Supreme Court refers Anbazhagan's plea to larger bench

K. Anbazhagan's plea against the appearance of SPP Bhavani Singh has been referred to a larger bench.  

The Supreme Court hearing on a petition filed by DMK leader K. Anbazhagan for removal of Bhavani Singh as Special Public Prosecutor in the appeals filed by former Tamil Nadu Chief Minister Jayalalithaa and her co-accused in a Rs. 66.65-crore disproportionate assets case proved inconclusive on Wednesday.

The bench of Justices Madan B. Lokur and R. Banumathi differed in their opinion on whether Special Public Prosecutor Bhavani Singh had authority to appear in the appeals before the Karnataka High Court.

In a strongly-worded judgment, Justice Lokur separately observed that Bhavani Singh's continuation as prosecutor in the appeals was a sign of the "failure of criminal justice delivery system" and entire appeals proceedings stands vitiated. Justice Lokur observed that it indicated how persons in power with influence could "manipulate" the criminal justice delivery system.

Justice Lokur said the fact that the trial went on for 15 years is itself unfortunate proof that justice delivery system has become a tool in the hands of the influential and powerful.

He said the time to correct this malaise is now as this case is a "classic illustration" of what is wrong with justice dispensation in the country.

Justice Lokur, who is the lead judge in the bench, said the justice delivery system is the ultimate loser.

Dissenting with Justice Lokur, Justice Banumathi said Mr. Bhavani Singh has authority to appear as prosecutor in the appeals as he was notified as special public prosecutor for the case and not to any particular court.

Justice Banumathi observed in her judgment that Mr. Singh can continue as prosecutor until the State of Karnataka cancels the February 2, 2013 notification appointing him.

Justice Lokur finally ordered that because of the "difference of opinion" between the bench, the case is referred to a larger bench.

On a query whether the Karnataka High Court would now have to wait till the larger bench decides the case, Justice Lokur expressed non-committance.

"Let the judge decide what he wants," Justice Lokur said.

The Supreme Court three-month deadline to complete the appeal proceedings ends in a day.

Meanwhile, another bench led by Chief Justice H.L. Dattu is scheduled on April 17 to hear separate pleas by Ms. Jayalalithaa and other accused for extension of bail.

Mr. Anbazhagan, represented by senior advocate T.R. Andhyarujina and advocate V.G. Pragasam, had moved the Supreme Court on February 20 challenging two separate orders passed by the High Court.

In the first order on February 5, the high court dismissed Mr. Anbazhagan's plea to help the prosecution side in the appeals while observing that he is a “political opponent” and has no statutory right.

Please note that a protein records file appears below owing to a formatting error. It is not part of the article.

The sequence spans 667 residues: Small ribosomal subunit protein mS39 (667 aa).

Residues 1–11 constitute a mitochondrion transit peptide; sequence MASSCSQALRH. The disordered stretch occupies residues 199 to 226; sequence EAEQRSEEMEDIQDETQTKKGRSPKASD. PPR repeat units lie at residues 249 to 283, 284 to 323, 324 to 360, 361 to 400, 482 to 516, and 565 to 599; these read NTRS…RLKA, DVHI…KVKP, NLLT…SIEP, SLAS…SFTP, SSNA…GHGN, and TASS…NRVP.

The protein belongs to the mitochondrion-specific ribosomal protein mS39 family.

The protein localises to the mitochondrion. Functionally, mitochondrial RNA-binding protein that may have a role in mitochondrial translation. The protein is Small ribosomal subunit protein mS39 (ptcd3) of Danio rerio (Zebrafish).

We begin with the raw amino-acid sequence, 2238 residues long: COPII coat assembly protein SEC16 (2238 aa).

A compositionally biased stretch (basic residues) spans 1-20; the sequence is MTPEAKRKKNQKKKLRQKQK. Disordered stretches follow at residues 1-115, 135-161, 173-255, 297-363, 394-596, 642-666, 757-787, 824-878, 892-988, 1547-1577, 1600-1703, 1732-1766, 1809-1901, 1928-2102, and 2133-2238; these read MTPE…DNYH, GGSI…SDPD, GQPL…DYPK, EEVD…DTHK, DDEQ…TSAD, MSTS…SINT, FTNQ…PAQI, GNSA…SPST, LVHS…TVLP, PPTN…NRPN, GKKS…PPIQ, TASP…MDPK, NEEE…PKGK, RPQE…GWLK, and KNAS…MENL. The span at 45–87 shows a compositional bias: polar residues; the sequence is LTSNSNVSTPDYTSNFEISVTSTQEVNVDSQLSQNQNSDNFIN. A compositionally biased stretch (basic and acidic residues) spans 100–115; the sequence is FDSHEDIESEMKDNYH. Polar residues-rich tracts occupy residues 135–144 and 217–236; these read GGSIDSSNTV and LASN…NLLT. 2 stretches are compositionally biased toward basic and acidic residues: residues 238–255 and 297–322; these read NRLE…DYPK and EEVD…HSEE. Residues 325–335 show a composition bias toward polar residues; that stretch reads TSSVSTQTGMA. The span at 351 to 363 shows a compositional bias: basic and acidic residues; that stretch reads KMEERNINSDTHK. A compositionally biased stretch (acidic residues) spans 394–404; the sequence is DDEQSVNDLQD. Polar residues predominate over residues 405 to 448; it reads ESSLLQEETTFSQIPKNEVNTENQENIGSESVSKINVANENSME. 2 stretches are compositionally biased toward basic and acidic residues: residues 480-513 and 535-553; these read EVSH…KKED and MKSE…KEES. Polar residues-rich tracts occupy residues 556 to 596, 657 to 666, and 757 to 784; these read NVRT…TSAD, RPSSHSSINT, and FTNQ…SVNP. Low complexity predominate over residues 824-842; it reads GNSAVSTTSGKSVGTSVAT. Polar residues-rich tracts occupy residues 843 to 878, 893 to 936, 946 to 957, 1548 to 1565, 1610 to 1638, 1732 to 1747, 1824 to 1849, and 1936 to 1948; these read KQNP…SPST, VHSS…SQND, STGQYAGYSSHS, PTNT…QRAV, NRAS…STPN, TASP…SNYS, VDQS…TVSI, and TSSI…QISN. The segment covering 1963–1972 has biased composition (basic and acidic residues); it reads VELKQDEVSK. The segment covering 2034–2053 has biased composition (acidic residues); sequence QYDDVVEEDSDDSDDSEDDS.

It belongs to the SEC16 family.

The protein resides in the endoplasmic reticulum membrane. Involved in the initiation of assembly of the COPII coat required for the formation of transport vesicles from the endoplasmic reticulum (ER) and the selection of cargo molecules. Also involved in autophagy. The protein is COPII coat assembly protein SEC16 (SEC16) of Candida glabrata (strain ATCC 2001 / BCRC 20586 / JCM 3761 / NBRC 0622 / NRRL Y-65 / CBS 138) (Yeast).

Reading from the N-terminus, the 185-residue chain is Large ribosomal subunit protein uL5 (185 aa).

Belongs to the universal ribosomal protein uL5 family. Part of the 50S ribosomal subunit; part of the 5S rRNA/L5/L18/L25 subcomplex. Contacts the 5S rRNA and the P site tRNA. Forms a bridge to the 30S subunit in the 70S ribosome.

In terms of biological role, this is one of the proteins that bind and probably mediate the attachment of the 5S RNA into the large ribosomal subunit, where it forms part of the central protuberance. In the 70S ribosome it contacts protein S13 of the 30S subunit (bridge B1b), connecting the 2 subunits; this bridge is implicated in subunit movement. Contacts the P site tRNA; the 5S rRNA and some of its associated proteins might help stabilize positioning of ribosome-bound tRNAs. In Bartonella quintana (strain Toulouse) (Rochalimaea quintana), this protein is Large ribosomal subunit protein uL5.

On February 11, the high court rejected his challenge against Mr. Singh's authority as Special Public Prosecutor.

In his petition, Mr. Anbazhagan contended that the original notification of February 2, 2013 on appointment of Mr. Singh as prosecutor was limited to the trial stage and it cannot be “stretched” to include the appellate stage also.

Mr. Anbazhagan denied that his view was coloured by “political vendetta”.

Ms. Jayalalithaa and three co-accused were convicted under the Prevention of Corruption Act for amassing wealth disproportionate to their income during her tenure as Chief Minister of Tamil Nadu between 1991 and 1996.

Twists and Turns

  • The charges: Conspiracy: As CM, Jayalalithaa conspired with three others to acquire assets to the tune of Rs. 66.65 crore
  • Disproportionate Assets: The assets were disproportionate to her known income
  • Abetment: The other three abetted the offence by acting as benami owners of 32 private firms
  • Prosecution's take: Modus operandi was to deposit cash in benami firms’ accounts
  • Prosecution's take: The firms gave her address as theirs while opening accounts
  • Prosecution's take: Ms. Jayalalithaa spent crores of rupees on renovations and constructions, her foster son’s wedding and possessed huge quantity of jewellery.
  • Counter: Prosecution born and out of malice and vendetta, many illegalities and defects in investigation. She had sufficient income form legal sources. Others were not benamidars.
  • Counter: No material to show sarees, watches and footwear seized were bought during her tenure.
  • Counter: Income-Tax authorities and Tribunals have accepted their returns and valuation of assets.

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Printable version | Jun 13, 2021 8:53:53 PM |

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